A new team-up tackles the past and delivers an illuminating episode.
- James Caverly as Theo continues to steal every moment
- The exploration of Mabel's past trauma
- Charles and Oliver as comic relief
- Tense and creepy moments
- Some memories are recovered a tad too quickly
NOTE: This post contains spoilers for Only Murders in the Building season 2 episode 7, “Flipping the Pieces.” Read our previous Only Murders in the Building season 2 episode 6 recap right here.
In the Only Murders in the Building season 2 premiere, Mabel (Selena Gomez) says she wants to experience a life free from death. Zoe and Tim left their mark, but this cuts deeper. "Flipping the Pieces" reveals the source of Mabel’s trauma and the coping mechanism she developed as a child. However, a surprising source helps Mabel confront the horrors of the present by looking to the pain of the past. What follows is an enlightening journey and one of the best episodes of season 2 so far.
The day after the subway attack, Mabel wakes up in a strange apartment and is immediately on edge when she finds out Theo (James Caverly) stepped in to save the day. "Is that me? Did I stab someone… again?" are her first questions when Theo shows the trending video. We now know Mabel’s patchy memory regarding Bunny’s (Jayne Houdyshell) death wasn't down to a lightly-buzzed champagne state because she can’t remember this sober moment either.
Theo was in the next subway carriage and came to her aid. Mabel is understandably angry at Theo because of what happened to Zoe (not to mention the time Oscar served in jail), but he tries to make his case. Mabel doesn’t know ASL and Theo produces a card that reveals he can only understand one-third of what someone says via lip reading.
Mabel and Theo's comments on what movies suggest about deaf people reading lips is a reminder that representation matters. While "Flipping the Pieces" doesn’t quite hit the heights of the Theo-focused (and "silent") season 1 episode, it's still an effective showcase for Caverly while Gomez more than rises to the occasion.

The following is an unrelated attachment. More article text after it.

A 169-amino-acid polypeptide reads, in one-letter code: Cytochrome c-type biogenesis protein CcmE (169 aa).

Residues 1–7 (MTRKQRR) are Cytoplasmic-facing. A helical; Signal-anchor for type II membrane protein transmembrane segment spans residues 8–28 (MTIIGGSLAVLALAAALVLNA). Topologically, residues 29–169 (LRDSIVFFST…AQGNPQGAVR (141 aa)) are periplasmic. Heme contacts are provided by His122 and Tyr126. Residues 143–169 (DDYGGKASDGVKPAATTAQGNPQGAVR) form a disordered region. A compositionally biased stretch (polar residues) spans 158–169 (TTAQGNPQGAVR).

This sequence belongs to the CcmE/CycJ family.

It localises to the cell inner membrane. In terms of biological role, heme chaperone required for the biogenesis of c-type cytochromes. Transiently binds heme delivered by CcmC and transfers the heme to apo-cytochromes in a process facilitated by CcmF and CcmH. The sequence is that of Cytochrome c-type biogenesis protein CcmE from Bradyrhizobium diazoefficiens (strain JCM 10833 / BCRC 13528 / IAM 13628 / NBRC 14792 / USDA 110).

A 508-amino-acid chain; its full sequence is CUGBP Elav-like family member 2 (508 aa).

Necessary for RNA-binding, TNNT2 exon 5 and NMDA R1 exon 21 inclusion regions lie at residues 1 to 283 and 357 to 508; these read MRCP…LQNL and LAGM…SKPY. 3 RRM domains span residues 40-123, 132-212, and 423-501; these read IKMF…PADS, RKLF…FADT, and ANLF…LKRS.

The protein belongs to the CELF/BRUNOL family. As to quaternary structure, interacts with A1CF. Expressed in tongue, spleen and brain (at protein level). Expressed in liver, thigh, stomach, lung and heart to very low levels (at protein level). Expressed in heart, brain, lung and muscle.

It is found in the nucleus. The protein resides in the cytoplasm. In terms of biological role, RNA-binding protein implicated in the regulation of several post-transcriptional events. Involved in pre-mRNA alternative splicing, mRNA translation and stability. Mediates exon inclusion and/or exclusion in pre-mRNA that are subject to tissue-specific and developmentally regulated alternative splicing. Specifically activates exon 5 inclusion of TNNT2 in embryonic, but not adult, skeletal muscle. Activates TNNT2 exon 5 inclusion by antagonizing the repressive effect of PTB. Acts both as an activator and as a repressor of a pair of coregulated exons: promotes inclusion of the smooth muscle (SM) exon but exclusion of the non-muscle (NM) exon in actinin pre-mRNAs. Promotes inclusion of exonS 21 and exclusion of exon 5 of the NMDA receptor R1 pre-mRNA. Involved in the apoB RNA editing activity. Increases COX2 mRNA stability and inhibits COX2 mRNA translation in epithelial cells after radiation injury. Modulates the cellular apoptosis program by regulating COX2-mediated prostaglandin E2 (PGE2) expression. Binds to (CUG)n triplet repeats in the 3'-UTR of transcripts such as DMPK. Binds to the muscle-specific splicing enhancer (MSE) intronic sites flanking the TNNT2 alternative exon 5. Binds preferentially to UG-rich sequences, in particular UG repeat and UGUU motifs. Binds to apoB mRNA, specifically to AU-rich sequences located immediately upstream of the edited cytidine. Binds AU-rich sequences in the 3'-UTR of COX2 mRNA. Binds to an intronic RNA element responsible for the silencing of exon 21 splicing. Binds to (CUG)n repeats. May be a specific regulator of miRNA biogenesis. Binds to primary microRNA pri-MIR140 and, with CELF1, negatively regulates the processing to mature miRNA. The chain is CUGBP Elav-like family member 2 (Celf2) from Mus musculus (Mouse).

When Glitter Guy attacked Mabel on the subway, he also stole her bag, which had the matchbook in it (and her phone, meaning she can't contact Charles and Oliver). However, Mabel and Theo found a few more clues regarding this person’s identity, including a security badge for Coney Island. Theo is happy to accompany her on this dangerous mission. Yes, he wants to seek absolution for what he did, but an unspoken bond goes beyond Zoe’s death.
Daddy issues are a big theme this season, from Oliver (Martin Short) still not knowing if he is Will’s biological father to Charles (Steve Martin) wrestling with the idea of his dad’s involvement in the painting mystery. Theo is not speaking to his father and ignores Teddy’s (Nathan Lane) attempts to reach out. He holds his father partly responsible for what happened, but other deep-rooted resentments range from the grave robbing and lack of regular childhood activities. This becomes apparent when Mabel discovers Theo never visited Coney Island as a kid. Mabel gives him that experience before the focus shifts back to Glitter Guy.